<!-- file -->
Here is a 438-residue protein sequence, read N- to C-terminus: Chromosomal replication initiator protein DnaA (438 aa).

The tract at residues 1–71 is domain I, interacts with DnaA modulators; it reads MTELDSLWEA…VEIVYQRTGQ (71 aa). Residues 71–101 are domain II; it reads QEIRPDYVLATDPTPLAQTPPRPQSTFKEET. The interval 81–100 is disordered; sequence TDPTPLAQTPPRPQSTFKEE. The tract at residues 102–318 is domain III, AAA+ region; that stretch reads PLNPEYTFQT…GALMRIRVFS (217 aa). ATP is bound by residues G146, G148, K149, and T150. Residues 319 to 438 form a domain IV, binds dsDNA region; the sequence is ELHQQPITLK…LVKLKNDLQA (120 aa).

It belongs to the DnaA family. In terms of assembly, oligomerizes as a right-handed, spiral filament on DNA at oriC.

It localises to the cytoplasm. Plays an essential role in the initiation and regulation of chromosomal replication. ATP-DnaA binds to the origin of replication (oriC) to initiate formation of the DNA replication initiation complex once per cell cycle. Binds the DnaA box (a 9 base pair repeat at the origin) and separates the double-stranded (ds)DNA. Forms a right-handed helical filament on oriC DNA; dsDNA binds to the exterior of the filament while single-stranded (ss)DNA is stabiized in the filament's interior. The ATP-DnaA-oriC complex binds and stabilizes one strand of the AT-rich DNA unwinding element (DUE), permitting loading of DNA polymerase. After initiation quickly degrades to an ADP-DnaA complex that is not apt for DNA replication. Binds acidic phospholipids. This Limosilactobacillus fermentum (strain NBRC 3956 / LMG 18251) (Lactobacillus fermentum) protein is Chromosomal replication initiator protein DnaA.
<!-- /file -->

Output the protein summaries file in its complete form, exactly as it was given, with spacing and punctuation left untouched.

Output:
Here is a 438-residue protein sequence, read N- to C-terminus: Chromosomal replication initiator protein DnaA (438 aa).

The tract at residues 1–71 is domain I, interacts with DnaA modulators; it reads MTELDSLWEA…VEIVYQRTGQ (71 aa). Residues 71–101 are domain II; it reads QEIRPDYVLATDPTPLAQTPPRPQSTFKEET. The interval 81–100 is disordered; sequence TDPTPLAQTPPRPQSTFKEE. The tract at residues 102–318 is domain III, AAA+ region; that stretch reads PLNPEYTFQT…GALMRIRVFS (217 aa). ATP is bound by residues G146, G148, K149, and T150. Residues 319 to 438 form a domain IV, binds dsDNA region; the sequence is ELHQQPITLK…LVKLKNDLQA (120 aa).

It belongs to the DnaA family. In terms of assembly, oligomerizes as a right-handed, spiral filament on DNA at oriC.

It localises to the cytoplasm. Plays an essential role in the initiation and regulation of chromosomal replication. ATP-DnaA binds to the origin of replication (oriC) to initiate formation of the DNA replication initiation complex once per cell cycle. Binds the DnaA box (a 9 base pair repeat at the origin) and separates the double-stranded (ds)DNA. Forms a right-handed helical filament on oriC DNA; dsDNA binds to the exterior of the filament while single-stranded (ss)DNA is stabiized in the filament's interior. The ATP-DnaA-oriC complex binds and stabilizes one strand of the AT-rich DNA unwinding element (DUE), permitting loading of DNA polymerase. After initiation quickly degrades to an ADP-DnaA complex that is not apt for DNA replication. Binds acidic phospholipids. This Limosilactobacillus fermentum (strain NBRC 3956 / LMG 18251) (Lactobacillus fermentum) protein is Chromosomal replication initiator protein DnaA.